‘The Shepherdess’ parenting philosophy is based on Progressive Parenting: a phrase I coined in 2005 to describe the parenting approach I advocate.
The progressive parenting theory has its roots in attachment theory, which was originally proposed by John Bowlby who stated that an infant has a tendency to seek closeness to another person and feel secure when that person is present. Attachment theory encourages parents to listen to their babies cues and respond. It argues that any training or controlling over a baby by following a routine (such as controlled crying or sleep training) is damaging to the child and the connection they have with their parents. Backed up by the latest research in the fields of sociology, zoology, anthropology, child psychology, neurology and psycho-history, Progressive Parenting extends the AP philosophy past the early years, and argues that parents need to continue to follow their child’s cues and unique needs, avoiding all form of discipline and punishment including time-out, rewards, praise, shame, and smacking.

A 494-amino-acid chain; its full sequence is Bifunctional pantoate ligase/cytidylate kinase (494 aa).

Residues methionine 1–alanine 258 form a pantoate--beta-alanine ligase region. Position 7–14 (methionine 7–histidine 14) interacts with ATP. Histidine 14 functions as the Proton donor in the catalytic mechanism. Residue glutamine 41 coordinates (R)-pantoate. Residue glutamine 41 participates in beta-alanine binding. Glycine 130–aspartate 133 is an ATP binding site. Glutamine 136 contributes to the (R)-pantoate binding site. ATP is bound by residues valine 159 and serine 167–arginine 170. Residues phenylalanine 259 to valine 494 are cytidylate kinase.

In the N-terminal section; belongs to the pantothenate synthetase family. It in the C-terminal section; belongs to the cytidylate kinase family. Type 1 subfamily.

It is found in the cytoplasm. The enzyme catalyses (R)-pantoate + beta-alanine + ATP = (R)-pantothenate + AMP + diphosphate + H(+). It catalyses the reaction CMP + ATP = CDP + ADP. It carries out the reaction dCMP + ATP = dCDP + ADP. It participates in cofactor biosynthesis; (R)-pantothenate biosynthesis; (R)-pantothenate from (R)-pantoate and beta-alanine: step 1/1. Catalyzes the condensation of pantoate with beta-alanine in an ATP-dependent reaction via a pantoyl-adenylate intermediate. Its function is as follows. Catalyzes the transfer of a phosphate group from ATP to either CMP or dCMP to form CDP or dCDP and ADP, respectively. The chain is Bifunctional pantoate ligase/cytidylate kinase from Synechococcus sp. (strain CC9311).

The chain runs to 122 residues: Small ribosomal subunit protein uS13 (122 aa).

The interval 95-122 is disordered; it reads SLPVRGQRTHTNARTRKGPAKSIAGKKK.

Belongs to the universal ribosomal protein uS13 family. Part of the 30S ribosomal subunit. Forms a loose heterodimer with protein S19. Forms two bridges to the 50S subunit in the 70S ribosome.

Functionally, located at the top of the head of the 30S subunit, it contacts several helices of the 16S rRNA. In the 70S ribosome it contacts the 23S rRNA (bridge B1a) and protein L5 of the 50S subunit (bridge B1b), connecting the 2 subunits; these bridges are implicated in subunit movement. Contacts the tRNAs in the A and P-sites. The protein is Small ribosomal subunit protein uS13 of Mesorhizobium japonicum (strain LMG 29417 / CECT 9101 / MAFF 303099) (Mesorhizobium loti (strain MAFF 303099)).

Every day I help parents who want to be more progressive in their approach to move away from control and closer to connection. Is it easy? No, not always –parenting is a tough gig no matter what style you adopt. No denials here. But what this approach does promise is more joy and harmony with your brood than you ever imagined possible. Won’t kids end up as unruly monsters? Let’s be clear here – parents should keep their kids safe, sociable and respectful. But there are ways to do that without being controlling to the extent that children don’t have choices and options. Children are still learning and figuring out their world and to do that they don’t need their requests denied and to be punished when they make mistakes; they need guidance and feedback. They need information and support. They need patience. They need to be listened to, validated and respected. They need a supporter rather than a dictator, an ally not an adversary. A wing-man. A partner. A friend. They need doors opened to them rather than closed. They need a guide, not a policeman. They need a shepherdess.
About Chaley-Ann Scott
Chaley-Ann Scott is a parenting author, sociologist, counsellor, and mother-of-four. She writes widely on parenting and education for various publications, and is the author of The Shepherdess; A Guide to Mothering without Control.